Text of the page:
Although nature has an incredible ability to heal itself, it does even better when it is given a helping hand. I’m spending more and more time thinking of my farming practices and how to react to current conditions than I did in the past. 2014 was a drought year and we tilled every other row in the vineyard to remove weeds that were competing with the vine for the scarce water resources. This also cuts some of the surface roots which forces the vine to dig deeper into the soil, making it look for water and nutrients. A side benefit is that more nutrients in the juice results in better fermentations and I’ve noticed more fruitiness and less “off aromas” in fermentations that are the tell tale signs of stressed yeast. Tilling the soils also gives us the opportunity to amend the soil by adding back organically composted grape skins to replace the soil nutrients lost when we harvest the grapes. Although this all sounds like a good idea, in 2017 with the wettest winter in 100 years I was back to no-till, using the grass cover to help dry out the soil. Its all about trying to achieve vine balance between leaf and fruit production.
Another benefit of tilling the soil (so long as we avoid erosion) is that we can try to amend it, as any good home gardener knows. We have a section of the vineyard with cracking clay soils and in this area we are trying to add organic matter and also looking at how we can improve drainage. This year we will experiment with adding the “sand” we will make by crushing our empty tasting room bottles to see if it can help soil structure. Its home gardening on a commercial scale!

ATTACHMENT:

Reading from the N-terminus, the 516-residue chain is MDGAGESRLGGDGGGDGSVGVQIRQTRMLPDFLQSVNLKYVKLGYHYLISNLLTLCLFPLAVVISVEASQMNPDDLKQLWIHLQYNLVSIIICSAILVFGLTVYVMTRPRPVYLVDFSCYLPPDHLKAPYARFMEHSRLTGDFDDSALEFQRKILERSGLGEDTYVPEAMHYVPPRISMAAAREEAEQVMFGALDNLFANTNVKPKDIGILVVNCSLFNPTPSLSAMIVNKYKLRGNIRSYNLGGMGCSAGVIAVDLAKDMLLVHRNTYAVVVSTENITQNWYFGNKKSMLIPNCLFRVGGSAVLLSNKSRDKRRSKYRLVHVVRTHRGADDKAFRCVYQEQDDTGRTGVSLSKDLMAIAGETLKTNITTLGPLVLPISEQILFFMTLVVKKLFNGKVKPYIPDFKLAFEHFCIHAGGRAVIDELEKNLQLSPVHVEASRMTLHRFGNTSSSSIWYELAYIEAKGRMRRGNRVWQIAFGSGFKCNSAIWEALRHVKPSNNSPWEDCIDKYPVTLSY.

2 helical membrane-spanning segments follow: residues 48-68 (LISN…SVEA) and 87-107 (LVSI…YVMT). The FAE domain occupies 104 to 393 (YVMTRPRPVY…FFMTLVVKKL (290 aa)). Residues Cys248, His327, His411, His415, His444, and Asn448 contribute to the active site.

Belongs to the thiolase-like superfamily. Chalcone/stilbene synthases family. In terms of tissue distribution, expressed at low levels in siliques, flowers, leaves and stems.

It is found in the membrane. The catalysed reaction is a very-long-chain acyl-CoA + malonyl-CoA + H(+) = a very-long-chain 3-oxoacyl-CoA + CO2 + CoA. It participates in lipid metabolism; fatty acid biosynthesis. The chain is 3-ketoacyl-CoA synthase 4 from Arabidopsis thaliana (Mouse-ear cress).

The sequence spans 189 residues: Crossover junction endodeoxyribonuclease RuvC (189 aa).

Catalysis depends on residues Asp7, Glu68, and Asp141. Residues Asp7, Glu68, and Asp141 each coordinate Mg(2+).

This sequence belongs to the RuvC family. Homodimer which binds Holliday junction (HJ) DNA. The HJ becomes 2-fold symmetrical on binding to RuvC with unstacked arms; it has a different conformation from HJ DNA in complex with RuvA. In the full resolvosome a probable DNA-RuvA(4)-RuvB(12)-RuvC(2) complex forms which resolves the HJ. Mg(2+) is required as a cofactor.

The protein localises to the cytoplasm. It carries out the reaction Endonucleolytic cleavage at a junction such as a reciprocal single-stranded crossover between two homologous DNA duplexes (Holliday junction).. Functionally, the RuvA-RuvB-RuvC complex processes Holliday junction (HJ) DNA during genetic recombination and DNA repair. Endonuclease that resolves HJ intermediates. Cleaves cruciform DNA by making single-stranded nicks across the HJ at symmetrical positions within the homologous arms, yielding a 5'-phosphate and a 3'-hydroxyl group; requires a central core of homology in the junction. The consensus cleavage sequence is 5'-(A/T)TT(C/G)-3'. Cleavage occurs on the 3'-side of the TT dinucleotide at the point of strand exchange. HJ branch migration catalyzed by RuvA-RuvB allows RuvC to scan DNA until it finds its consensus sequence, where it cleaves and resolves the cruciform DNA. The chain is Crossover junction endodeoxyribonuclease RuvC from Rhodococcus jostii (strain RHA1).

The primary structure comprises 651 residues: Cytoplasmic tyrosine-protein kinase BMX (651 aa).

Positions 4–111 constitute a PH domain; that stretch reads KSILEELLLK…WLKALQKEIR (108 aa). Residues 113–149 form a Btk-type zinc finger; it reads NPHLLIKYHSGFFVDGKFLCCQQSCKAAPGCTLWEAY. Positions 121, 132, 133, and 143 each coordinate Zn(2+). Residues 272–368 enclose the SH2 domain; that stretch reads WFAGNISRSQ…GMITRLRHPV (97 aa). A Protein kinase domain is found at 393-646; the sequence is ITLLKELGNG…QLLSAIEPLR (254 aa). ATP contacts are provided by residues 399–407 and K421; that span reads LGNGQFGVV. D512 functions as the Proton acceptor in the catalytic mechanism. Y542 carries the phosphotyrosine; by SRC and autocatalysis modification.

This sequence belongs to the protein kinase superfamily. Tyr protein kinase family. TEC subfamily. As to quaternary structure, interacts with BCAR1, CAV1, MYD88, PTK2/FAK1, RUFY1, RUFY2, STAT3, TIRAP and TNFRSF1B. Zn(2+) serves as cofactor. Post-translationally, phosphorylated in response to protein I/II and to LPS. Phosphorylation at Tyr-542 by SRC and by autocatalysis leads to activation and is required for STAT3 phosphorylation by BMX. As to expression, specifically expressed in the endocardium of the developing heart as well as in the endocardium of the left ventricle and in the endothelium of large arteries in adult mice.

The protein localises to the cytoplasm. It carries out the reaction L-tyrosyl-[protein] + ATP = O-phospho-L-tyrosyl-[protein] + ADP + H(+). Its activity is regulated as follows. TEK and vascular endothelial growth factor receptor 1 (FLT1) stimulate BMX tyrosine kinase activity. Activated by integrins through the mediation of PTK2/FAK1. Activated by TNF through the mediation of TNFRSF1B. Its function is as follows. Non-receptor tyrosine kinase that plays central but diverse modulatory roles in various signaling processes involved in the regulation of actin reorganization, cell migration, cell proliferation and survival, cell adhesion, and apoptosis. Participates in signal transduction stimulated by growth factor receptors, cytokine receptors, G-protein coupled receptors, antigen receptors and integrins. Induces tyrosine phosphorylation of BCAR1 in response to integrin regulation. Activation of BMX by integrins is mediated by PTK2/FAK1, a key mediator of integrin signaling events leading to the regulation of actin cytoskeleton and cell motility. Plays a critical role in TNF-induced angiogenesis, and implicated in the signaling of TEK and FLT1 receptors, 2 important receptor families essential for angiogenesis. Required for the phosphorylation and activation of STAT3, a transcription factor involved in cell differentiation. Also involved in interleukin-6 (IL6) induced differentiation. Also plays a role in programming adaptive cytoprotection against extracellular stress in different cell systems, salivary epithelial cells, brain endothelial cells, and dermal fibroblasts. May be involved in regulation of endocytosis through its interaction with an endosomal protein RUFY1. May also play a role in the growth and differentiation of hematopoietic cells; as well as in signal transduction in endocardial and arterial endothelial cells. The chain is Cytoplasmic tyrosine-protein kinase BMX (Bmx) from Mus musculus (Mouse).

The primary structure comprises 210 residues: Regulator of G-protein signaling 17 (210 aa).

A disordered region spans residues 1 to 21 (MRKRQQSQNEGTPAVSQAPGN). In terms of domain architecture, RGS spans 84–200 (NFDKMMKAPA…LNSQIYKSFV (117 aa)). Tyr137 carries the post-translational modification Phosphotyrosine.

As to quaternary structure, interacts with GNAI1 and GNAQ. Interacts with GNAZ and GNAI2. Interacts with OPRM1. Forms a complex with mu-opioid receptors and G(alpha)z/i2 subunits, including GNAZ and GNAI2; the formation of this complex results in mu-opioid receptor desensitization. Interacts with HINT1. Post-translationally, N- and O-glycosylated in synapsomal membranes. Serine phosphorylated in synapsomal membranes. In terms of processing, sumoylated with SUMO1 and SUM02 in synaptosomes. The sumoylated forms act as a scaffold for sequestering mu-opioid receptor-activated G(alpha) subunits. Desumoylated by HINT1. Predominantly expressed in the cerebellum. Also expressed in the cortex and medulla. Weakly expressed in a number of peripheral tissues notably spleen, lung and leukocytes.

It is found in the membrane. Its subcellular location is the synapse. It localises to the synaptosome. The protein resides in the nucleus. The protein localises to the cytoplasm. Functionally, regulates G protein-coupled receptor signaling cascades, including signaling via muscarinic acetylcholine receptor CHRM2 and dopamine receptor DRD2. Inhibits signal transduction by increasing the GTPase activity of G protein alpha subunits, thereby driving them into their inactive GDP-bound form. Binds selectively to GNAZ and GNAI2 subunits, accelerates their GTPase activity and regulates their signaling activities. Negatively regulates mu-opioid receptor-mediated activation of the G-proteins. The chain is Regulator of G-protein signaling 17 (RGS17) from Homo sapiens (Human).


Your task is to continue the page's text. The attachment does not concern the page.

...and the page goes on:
The ‘14 is our 3rd Estate Syrah, all coming from drought years, and I think it is fascinating to see how the wines are evolving. Its hard to say if it is changing vineyard practices, or just the different weather, but I think this ’14 Estate shows more fruit and balance than the previous wines at the same stage. It has the customary tannin structure but this is mostly hidden behind lots of red fruit to make for a very seamless wine. Enjoy this wine with hearty meals and special dinners and with careful cellaring it should also be showing well for another 10 years. Last year I really enjoyed the ’03 and ’04 versions (then called EnglandCrest Vineyard) and I think these wines will age equally well.